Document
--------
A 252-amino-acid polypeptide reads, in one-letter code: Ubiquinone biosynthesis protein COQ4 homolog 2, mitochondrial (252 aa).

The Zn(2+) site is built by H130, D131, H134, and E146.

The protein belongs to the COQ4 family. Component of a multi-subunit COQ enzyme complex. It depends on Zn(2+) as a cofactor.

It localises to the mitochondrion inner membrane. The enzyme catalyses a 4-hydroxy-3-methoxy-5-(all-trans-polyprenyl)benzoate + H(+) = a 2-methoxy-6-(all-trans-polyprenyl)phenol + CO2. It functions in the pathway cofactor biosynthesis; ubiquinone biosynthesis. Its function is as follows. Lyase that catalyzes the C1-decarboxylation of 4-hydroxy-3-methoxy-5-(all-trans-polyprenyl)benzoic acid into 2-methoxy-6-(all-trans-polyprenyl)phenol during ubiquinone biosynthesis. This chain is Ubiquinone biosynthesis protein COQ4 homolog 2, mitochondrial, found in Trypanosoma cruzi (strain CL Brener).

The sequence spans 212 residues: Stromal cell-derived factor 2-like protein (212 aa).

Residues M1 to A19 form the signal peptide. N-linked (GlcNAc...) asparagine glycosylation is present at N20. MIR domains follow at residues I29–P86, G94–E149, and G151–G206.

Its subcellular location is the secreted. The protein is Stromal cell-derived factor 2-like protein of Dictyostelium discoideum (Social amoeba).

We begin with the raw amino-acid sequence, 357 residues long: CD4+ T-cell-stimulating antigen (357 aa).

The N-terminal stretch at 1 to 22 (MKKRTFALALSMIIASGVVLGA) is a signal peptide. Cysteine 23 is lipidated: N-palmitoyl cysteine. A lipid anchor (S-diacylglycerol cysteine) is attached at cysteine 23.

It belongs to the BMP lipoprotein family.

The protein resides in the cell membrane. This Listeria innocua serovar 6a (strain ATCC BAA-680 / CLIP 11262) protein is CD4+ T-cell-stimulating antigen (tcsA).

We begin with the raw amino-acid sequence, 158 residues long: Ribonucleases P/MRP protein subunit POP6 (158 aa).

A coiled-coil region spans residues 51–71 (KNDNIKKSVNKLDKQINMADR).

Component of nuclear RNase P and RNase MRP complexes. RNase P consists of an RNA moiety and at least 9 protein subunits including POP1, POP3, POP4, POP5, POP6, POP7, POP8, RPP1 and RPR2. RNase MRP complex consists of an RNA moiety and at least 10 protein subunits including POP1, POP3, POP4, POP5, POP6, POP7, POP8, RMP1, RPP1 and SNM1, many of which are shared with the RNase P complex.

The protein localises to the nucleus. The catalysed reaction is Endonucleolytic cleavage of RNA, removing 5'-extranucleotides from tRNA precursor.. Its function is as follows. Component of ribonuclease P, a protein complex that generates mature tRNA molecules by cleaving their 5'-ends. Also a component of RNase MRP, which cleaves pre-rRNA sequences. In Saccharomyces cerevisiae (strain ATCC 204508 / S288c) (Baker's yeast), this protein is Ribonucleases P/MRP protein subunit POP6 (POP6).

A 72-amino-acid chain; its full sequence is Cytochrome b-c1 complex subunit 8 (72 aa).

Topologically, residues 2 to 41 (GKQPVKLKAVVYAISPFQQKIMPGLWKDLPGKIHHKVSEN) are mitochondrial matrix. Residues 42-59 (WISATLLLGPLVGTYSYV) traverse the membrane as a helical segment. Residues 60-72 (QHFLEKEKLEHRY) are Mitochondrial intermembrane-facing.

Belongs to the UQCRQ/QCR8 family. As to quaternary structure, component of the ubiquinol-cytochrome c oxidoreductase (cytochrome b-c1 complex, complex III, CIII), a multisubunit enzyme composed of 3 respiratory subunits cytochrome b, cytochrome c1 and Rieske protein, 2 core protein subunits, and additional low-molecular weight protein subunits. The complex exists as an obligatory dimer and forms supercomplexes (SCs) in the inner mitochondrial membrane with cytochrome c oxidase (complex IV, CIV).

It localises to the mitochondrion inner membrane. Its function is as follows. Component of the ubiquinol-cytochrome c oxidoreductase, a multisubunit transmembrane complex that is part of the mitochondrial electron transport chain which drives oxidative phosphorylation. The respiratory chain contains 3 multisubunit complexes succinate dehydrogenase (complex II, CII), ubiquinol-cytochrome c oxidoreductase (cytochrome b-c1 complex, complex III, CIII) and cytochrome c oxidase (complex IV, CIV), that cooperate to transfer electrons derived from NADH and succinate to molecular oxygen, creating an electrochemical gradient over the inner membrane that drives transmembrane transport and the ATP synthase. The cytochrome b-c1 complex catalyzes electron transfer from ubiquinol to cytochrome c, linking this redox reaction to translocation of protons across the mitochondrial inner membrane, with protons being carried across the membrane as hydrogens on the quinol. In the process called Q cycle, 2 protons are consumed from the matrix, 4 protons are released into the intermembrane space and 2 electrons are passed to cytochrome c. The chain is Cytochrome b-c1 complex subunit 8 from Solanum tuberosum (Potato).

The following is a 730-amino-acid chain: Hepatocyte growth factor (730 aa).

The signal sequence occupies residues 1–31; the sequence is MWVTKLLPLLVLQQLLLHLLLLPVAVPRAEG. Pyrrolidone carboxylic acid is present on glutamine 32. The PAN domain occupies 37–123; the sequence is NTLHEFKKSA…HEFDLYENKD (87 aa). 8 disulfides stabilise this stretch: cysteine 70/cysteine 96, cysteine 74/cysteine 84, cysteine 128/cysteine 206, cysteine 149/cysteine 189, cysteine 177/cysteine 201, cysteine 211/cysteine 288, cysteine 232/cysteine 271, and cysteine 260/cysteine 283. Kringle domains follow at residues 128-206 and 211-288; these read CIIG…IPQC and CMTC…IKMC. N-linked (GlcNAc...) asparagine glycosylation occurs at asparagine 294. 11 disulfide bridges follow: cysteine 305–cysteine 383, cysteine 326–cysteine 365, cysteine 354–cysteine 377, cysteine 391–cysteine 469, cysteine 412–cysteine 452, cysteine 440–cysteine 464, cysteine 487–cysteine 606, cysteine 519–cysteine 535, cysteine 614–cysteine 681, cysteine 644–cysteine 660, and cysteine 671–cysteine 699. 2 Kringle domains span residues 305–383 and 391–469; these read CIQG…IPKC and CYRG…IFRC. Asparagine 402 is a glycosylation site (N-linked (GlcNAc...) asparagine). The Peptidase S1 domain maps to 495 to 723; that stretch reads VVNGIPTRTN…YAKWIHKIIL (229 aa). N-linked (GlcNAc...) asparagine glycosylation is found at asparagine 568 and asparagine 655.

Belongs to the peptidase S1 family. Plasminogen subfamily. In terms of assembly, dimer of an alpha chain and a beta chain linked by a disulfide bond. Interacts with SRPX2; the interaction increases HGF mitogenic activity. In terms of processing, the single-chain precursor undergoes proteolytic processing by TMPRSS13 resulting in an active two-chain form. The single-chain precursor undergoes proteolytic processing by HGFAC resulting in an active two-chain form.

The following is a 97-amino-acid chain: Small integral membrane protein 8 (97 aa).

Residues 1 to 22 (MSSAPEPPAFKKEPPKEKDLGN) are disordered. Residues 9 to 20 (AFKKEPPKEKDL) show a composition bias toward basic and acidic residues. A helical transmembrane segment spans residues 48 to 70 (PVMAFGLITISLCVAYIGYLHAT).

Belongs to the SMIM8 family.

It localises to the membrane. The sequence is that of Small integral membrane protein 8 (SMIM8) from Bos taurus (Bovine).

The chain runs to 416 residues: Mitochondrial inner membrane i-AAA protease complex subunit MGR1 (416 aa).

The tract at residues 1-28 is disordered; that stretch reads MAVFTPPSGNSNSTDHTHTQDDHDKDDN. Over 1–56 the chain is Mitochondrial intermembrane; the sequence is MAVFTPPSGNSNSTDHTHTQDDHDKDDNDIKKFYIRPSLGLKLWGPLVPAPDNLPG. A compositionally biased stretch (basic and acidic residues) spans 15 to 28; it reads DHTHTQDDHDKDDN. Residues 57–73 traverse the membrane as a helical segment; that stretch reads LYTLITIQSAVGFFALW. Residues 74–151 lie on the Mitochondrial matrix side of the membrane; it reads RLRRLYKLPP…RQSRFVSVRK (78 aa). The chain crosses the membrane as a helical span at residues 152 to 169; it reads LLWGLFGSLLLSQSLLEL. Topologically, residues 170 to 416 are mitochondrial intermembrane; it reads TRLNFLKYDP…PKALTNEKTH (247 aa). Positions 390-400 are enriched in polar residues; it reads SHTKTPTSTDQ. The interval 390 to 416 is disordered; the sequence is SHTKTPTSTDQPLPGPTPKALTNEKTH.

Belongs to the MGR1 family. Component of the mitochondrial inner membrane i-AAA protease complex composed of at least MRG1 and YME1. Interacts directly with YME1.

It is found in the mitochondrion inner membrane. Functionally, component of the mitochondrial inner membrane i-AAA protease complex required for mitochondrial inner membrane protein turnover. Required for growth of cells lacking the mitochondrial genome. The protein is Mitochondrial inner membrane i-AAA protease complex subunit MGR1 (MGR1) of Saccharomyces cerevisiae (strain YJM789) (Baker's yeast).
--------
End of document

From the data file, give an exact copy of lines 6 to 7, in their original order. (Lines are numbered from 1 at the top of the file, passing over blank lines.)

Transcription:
Residues M1 to A19 form the signal peptide. N-linked (GlcNAc...) asparagine glycosylation is present at N20. MIR domains follow at residues I29–P86, G94–E149, and G151–G206.

Its subcellular location is the secreted. The protein is Stromal cell-derived factor 2-like protein of Dictyostelium discoideum (Social amoeba).